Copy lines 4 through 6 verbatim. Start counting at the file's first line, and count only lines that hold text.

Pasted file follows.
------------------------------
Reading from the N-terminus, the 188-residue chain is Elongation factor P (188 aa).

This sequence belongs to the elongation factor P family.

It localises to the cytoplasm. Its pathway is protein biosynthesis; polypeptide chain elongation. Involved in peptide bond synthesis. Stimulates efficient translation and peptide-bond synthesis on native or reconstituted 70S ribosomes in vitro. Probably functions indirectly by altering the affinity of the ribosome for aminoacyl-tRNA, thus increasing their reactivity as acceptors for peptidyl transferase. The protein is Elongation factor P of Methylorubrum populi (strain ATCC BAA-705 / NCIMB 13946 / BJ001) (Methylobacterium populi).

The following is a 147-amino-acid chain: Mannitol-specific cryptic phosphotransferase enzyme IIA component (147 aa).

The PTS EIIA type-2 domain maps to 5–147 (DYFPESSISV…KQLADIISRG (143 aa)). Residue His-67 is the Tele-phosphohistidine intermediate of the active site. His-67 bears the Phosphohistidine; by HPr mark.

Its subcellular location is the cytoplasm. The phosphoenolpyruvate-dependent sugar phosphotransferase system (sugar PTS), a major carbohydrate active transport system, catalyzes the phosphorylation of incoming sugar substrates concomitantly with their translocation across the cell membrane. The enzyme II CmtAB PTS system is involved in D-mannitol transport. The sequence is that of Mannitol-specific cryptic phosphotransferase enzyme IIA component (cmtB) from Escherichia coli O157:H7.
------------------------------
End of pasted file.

The following is a 147-amino-acid chain: Mannitol-specific cryptic phosphotransferase enzyme IIA component (147 aa).

The PTS EIIA type-2 domain maps to 5–147 (DYFPESSISV…KQLADIISRG (143 aa)). Residue His-67 is the Tele-phosphohistidine intermediate of the active site. His-67 bears the Phosphohistidine; by HPr mark.

Its subcellular location is the cytoplasm. The phosphoenolpyruvate-dependent sugar phosphotransferase system (sugar PTS), a major carbohydrate active transport system, catalyzes the phosphorylation of incoming sugar substrates concomitantly with their translocation across the cell membrane. The enzyme II CmtAB PTS system is involved in D-mannitol transport. The sequence is that of Mannitol-specific cryptic phosphotransferase enzyme IIA component (cmtB) from Escherichia coli O157:H7.